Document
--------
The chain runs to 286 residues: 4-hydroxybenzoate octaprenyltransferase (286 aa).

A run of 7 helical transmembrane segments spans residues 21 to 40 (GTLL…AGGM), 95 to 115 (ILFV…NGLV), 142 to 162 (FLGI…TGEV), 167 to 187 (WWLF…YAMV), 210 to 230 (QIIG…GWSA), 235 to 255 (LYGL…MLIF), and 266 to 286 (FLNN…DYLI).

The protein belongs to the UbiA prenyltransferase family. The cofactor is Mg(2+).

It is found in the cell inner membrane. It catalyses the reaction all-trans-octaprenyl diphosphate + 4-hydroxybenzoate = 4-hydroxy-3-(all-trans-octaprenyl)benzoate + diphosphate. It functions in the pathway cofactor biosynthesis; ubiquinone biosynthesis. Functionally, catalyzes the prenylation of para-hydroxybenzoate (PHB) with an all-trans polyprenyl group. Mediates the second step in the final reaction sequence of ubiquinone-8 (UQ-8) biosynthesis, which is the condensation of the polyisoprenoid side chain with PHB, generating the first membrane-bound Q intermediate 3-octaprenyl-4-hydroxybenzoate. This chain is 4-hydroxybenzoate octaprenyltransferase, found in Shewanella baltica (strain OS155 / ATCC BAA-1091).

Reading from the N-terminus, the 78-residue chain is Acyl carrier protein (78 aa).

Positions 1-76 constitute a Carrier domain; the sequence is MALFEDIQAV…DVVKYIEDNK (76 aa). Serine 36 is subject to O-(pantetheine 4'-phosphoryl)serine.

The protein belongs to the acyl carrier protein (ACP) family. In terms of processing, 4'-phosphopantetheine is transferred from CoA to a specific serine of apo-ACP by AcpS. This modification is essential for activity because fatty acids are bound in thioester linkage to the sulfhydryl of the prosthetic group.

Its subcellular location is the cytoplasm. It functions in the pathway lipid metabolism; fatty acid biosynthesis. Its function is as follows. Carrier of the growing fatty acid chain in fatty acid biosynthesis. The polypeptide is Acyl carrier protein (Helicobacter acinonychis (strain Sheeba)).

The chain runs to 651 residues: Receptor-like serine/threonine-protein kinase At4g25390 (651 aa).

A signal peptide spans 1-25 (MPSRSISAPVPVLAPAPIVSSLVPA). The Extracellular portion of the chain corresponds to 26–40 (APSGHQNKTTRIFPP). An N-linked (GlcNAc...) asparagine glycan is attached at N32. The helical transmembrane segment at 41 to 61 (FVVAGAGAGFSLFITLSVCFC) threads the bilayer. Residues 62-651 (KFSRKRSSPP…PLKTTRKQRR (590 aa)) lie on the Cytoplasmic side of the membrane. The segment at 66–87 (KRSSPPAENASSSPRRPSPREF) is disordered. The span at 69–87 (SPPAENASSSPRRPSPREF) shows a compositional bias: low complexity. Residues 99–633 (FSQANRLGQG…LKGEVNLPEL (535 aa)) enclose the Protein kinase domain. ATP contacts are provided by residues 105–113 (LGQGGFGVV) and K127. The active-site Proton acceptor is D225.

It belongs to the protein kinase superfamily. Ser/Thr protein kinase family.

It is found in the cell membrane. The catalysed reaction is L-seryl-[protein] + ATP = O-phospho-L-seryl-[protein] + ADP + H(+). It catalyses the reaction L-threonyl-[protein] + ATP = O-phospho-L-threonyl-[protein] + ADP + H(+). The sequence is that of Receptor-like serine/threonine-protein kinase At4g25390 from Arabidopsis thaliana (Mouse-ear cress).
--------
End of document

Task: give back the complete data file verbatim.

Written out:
The chain runs to 286 residues: 4-hydroxybenzoate octaprenyltransferase (286 aa).

A run of 7 helical transmembrane segments spans residues 21 to 40 (GTLL…AGGM), 95 to 115 (ILFV…NGLV), 142 to 162 (FLGI…TGEV), 167 to 187 (WWLF…YAMV), 210 to 230 (QIIG…GWSA), 235 to 255 (LYGL…MLIF), and 266 to 286 (FLNN…DYLI).

The protein belongs to the UbiA prenyltransferase family. The cofactor is Mg(2+).

It is found in the cell inner membrane. It catalyses the reaction all-trans-octaprenyl diphosphate + 4-hydroxybenzoate = 4-hydroxy-3-(all-trans-octaprenyl)benzoate + diphosphate. It functions in the pathway cofactor biosynthesis; ubiquinone biosynthesis. Functionally, catalyzes the prenylation of para-hydroxybenzoate (PHB) with an all-trans polyprenyl group. Mediates the second step in the final reaction sequence of ubiquinone-8 (UQ-8) biosynthesis, which is the condensation of the polyisoprenoid side chain with PHB, generating the first membrane-bound Q intermediate 3-octaprenyl-4-hydroxybenzoate. This chain is 4-hydroxybenzoate octaprenyltransferase, found in Shewanella baltica (strain OS155 / ATCC BAA-1091).

Reading from the N-terminus, the 78-residue chain is Acyl carrier protein (78 aa).

Positions 1-76 constitute a Carrier domain; the sequence is MALFEDIQAV…DVVKYIEDNK (76 aa). Serine 36 is subject to O-(pantetheine 4'-phosphoryl)serine.

The protein belongs to the acyl carrier protein (ACP) family. In terms of processing, 4'-phosphopantetheine is transferred from CoA to a specific serine of apo-ACP by AcpS. This modification is essential for activity because fatty acids are bound in thioester linkage to the sulfhydryl of the prosthetic group.

Its subcellular location is the cytoplasm. It functions in the pathway lipid metabolism; fatty acid biosynthesis. Its function is as follows. Carrier of the growing fatty acid chain in fatty acid biosynthesis. The polypeptide is Acyl carrier protein (Helicobacter acinonychis (strain Sheeba)).

The chain runs to 651 residues: Receptor-like serine/threonine-protein kinase At4g25390 (651 aa).

A signal peptide spans 1-25 (MPSRSISAPVPVLAPAPIVSSLVPA). The Extracellular portion of the chain corresponds to 26–40 (APSGHQNKTTRIFPP). An N-linked (GlcNAc...) asparagine glycan is attached at N32. The helical transmembrane segment at 41 to 61 (FVVAGAGAGFSLFITLSVCFC) threads the bilayer. Residues 62-651 (KFSRKRSSPP…PLKTTRKQRR (590 aa)) lie on the Cytoplasmic side of the membrane. The segment at 66–87 (KRSSPPAENASSSPRRPSPREF) is disordered. The span at 69–87 (SPPAENASSSPRRPSPREF) shows a compositional bias: low complexity. Residues 99–633 (FSQANRLGQG…LKGEVNLPEL (535 aa)) enclose the Protein kinase domain. ATP contacts are provided by residues 105–113 (LGQGGFGVV) and K127. The active-site Proton acceptor is D225.

It belongs to the protein kinase superfamily. Ser/Thr protein kinase family.

It is found in the cell membrane. The catalysed reaction is L-seryl-[protein] + ATP = O-phospho-L-seryl-[protein] + ADP + H(+). It catalyses the reaction L-threonyl-[protein] + ATP = O-phospho-L-threonyl-[protein] + ADP + H(+). The sequence is that of Receptor-like serine/threonine-protein kinase At4g25390 from Arabidopsis thaliana (Mouse-ear cress).